THE Department of Information and Communications Technology (DICT) said it will consider the selection process for the new telecommunications industry entrant, the so-called “third player,” to be successful if it attracts three or four applicants.
“If there are companies ready to compete with Globe (Telecommunications, Inc.) and Smart (Communications, Inc.), why not go ahead? Why should we wait for others? Maybe those who did their homework are more serious than those who are coming in late,” DICT Acting Secretary Eliseo M. Rio, Jr. said.
Mr. Rio was speaking at a public hearing in the context of the government’s timetable for selecting a third player by December. It was the first public hearing to finalize the memorandum circular on the terms of reference (ToR) which will govern the selection process.
Asked if the timeline is still achievable, Mr. Rio told reporters, “Actually we would like it to be even earlier. Even for the public, December might be too late.”
He said while there is a need to review all the inputs from the public hearing and the position papers solicited for submission within 10 days after the event, applicants who “did their homework” early are expected to be ready to participate in the auction once terms are finalized.
He noted that three or four applicants would be sufficient for a competitive auction, which the DICT has scheduled for the fourth quarter. Bid documents are expected to be ready by Sept. 26.
Mr. Rio’s readiness to accept applicants who can participate in the auction immediately followed a question raised during the hearing that a US company may need six months to prepare for a bid.
He also signalled his preference to gauge bidder interest in the frequency currently on offer, rather than add more spectrum for the use of the third player.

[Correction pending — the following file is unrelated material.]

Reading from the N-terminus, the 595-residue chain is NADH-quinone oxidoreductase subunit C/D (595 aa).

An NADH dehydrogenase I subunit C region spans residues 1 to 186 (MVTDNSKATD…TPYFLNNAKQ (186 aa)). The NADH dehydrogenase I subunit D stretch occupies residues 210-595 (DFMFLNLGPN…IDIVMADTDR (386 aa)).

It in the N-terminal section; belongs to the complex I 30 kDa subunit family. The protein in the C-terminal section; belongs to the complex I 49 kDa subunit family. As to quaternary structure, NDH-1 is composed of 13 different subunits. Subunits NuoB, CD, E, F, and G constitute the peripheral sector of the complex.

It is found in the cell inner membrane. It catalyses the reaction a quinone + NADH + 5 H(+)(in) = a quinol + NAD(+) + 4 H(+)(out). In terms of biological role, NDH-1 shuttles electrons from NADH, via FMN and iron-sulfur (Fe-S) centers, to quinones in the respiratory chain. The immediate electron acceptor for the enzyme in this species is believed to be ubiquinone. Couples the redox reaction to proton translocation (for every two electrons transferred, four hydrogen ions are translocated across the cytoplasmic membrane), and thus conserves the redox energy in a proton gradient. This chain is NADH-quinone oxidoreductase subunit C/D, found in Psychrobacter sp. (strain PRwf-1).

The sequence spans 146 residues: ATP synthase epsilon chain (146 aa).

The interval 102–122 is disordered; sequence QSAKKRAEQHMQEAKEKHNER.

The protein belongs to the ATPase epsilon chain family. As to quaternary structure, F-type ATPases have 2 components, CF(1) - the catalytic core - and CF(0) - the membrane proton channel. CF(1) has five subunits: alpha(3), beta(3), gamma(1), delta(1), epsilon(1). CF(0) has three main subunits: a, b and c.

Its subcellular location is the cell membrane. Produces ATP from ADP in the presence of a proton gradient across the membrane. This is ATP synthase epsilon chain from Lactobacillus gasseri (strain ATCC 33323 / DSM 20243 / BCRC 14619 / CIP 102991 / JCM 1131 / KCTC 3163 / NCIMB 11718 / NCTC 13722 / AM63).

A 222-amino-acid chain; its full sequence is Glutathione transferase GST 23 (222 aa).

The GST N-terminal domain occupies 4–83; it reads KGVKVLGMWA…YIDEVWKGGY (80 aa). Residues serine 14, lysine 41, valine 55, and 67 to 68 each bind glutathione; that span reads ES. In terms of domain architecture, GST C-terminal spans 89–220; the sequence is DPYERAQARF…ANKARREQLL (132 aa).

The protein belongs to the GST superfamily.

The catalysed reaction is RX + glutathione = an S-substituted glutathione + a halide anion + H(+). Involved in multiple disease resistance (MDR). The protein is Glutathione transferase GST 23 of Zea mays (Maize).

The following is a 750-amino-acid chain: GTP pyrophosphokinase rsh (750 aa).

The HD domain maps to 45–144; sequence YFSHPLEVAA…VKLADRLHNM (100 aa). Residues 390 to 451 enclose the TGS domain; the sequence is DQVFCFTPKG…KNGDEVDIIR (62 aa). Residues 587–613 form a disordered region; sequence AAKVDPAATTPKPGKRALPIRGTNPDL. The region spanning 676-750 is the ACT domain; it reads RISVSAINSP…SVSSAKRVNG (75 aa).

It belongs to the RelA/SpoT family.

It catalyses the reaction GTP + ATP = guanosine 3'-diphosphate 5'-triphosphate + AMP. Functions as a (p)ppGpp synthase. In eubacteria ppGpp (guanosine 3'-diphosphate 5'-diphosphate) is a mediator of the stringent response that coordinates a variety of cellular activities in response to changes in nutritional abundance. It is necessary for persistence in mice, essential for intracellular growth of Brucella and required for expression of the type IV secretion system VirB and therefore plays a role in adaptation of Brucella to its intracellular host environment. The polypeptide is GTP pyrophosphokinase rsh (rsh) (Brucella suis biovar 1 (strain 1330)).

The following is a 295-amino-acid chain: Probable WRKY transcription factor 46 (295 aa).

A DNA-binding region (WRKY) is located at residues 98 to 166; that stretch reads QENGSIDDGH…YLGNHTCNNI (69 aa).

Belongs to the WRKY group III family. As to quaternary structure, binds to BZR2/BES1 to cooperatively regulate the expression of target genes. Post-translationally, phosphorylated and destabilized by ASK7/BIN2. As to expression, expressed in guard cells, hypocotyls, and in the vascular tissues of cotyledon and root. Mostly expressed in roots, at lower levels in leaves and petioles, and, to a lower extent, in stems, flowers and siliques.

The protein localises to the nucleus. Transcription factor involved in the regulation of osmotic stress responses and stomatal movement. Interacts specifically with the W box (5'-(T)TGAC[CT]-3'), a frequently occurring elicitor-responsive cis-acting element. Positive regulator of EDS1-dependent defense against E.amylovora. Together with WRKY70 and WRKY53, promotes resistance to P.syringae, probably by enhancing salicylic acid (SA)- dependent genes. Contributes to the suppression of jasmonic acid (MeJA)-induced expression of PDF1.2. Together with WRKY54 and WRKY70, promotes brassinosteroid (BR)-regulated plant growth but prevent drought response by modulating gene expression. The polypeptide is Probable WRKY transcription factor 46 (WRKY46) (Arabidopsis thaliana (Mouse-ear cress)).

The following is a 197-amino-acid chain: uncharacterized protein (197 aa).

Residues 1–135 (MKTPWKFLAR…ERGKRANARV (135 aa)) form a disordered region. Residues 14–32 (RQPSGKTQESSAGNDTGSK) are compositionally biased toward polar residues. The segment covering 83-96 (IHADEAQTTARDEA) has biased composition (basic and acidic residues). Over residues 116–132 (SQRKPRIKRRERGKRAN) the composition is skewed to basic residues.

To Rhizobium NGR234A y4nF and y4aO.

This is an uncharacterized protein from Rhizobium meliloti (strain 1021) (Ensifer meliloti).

“When the third player enters the market, it will have nearly zero subscribers. It might take six months for them to hit 1 million. So they don’t need that much frequency,” Mr. Rio said.
Regarding the Philippine Competition Commission (PCC)’s warning that the draft ToR as written might trigger a review of the transaction if the PCC’s suggested changes are not incorporated, Mr. Rio said the DICT will adopt the PCC’s suggestions, as these are expected to smooth the process of welcoming a third player.
PCC Chair Arsenio M. Balisacan said last week that the agency may waive its 90-day review of the winning bidder if the DICT adopts its recommendations for the ToR.
The PCC has said it wants a more precise definition of “Related Party,” a prohibition on mergers, combinations or becoming a related party to an incumbent, a rule governing the return of frequency, and the clawback of spectrum in case of non-use, among others.
Mr. Rio said 15 telcos are “sort of qualified” to participate in the bidding because they have congressional franchises and are not affiliated with Globe or Smart.
Among the Philippine companies, he identified as potential entrants Philippine Telegraph and Telephone Corp. (PT&T), NOW Corp., Converge ICT Solutions, Inc., Transpacific Broadband Group International, Inc. (TBGI), EasyCall Communications Philippines, Inc. and TierOne Communications International Inc.
The international companies Mr. Rio listed include China Telecom, South Korea’s KT Corp. and LG Uplus Corp., an unidentified Japanese company, Vietnam’s Viettel Telecom, Norway’s Telenor Group and an unidentified US company.
Reuters, citing a company statement, has reported that Viettel, a unit of military-run Vettel Group, is interested in the auction and is awaiting the release of the selection terms to determine whether “the conditions of the bidding document are in line with the strategy of Viettel.”
Viettel operates in 10 countries with 43 million subscribers, Reuters reported.
The government aims to find a third player to compete with incumbents Smart, a unit of PLDT, Inc., and Globe. The selection process oversight committee will select a winner based on highest committed level of service, with points awarded for capital investment plans, percentage of the population served, and broadband speeds achieved over a five-year rollout.
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